- Shopping Bag ( 0 items )
Publishers WeeklyDalzell (The House the Rockefellers Built), professor of history at Williams College, presents an intriguing but uneven portrait of America's rich in this slim yet complex study. Starting with the 17th Century's charitable Robert Keayne, to morally-troubled George Washington, on through the sprawling Rockefeller clan and into the modern era, readers are afforded glimpses into the ways and means of the rich and powerful. Dalzell spends much of the book building up the people he covers, concentrating on their philanthropic works and continuing legacies, and only later segues into a critique of the growing financial inequality in America. It's an odd transition, to go from extensively covering the Rockefeller legacy to dissecting the meaning and implications of the Forbes 400 list. Dalzell makes some good points about how philanthropy and public image are intertwined, but the overall message is mixed. On one hand, he seems to admire the rich; on the other, he condemns them for not being more generous. This book wants to be two things-a history and a socio-economic study-but the topic is too complicated for such a short treatment, leading to a less than satisfactory examination of both. Agent: Geri Thoma, Markson Thoma Literary Agency.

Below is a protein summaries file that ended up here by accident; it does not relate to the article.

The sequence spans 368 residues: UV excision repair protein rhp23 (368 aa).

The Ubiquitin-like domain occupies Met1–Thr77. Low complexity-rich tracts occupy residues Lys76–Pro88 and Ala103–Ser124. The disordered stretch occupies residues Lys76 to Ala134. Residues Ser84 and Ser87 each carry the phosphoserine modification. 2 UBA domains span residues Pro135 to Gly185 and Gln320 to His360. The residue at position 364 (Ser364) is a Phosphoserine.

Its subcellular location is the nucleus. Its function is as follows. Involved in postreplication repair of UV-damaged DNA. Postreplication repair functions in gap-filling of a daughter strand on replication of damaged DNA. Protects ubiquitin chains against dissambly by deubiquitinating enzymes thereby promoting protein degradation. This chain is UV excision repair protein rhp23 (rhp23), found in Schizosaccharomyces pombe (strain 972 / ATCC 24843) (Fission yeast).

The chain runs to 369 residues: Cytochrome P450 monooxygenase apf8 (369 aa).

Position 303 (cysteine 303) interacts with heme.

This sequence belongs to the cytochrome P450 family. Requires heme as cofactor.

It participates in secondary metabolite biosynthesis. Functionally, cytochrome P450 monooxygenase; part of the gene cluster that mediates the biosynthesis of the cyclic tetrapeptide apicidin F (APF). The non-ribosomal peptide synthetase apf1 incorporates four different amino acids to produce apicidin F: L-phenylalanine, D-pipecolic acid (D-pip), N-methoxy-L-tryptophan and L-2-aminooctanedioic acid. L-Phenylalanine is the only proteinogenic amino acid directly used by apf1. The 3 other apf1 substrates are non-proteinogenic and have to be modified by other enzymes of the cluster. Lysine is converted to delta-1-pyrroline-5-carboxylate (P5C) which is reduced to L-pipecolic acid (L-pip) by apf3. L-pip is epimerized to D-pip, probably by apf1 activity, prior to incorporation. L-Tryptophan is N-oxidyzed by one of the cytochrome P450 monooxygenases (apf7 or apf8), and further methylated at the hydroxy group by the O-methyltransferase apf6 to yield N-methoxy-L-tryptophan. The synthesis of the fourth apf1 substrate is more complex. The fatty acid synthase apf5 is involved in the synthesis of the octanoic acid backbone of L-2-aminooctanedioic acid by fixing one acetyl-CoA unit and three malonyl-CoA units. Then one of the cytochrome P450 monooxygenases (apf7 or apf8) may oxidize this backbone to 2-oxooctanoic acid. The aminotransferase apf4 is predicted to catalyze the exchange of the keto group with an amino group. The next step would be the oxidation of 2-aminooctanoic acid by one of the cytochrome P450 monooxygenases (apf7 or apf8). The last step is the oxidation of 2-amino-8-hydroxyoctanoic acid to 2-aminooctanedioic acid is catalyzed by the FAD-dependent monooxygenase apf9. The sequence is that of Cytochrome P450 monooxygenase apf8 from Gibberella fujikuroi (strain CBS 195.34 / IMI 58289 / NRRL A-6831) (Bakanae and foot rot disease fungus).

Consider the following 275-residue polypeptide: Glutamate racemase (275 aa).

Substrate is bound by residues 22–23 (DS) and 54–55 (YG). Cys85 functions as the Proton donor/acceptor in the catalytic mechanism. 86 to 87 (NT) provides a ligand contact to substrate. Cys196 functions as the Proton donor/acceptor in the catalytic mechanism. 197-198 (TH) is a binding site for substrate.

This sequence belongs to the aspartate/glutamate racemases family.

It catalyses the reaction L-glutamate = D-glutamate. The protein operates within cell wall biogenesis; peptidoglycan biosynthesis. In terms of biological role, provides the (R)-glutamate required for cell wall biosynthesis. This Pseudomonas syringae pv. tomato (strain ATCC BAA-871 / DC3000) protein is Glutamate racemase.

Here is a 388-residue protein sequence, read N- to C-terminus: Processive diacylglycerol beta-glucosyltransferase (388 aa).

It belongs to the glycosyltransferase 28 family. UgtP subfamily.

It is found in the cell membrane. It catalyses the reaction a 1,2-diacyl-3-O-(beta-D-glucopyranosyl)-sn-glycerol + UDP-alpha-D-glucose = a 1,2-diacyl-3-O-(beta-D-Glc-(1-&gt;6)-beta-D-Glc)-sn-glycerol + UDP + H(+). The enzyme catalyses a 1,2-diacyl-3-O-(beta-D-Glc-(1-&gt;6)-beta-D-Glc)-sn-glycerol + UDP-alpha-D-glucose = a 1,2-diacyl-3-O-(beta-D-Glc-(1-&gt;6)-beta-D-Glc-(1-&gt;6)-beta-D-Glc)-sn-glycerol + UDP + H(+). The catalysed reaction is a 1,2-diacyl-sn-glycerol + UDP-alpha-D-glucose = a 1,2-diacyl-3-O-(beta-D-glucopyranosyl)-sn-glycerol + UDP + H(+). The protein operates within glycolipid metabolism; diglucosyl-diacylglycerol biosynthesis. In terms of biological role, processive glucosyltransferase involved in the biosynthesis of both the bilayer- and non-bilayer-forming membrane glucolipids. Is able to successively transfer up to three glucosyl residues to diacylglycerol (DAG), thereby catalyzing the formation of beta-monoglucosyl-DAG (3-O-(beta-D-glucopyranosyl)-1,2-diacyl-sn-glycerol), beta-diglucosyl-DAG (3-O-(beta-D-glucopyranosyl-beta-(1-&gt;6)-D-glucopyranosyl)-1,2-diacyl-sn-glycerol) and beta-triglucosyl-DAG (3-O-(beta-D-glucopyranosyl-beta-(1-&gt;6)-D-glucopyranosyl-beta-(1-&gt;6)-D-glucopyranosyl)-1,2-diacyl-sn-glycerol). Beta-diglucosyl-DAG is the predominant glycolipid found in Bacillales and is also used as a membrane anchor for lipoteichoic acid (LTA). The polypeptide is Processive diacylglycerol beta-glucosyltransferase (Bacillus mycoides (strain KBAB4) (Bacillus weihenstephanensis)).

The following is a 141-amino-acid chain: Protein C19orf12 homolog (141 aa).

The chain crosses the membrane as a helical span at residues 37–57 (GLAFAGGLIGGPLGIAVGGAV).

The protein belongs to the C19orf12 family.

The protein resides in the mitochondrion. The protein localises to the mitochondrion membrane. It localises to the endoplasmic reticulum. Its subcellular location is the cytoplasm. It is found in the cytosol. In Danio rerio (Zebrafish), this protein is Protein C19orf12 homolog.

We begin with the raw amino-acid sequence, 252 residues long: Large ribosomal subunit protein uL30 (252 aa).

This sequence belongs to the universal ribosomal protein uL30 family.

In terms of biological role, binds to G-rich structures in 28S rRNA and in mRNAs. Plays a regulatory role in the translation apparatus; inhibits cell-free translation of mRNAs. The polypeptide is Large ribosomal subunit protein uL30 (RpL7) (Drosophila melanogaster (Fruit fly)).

(c) Copyright PWxyz, LLC. All rights reserved.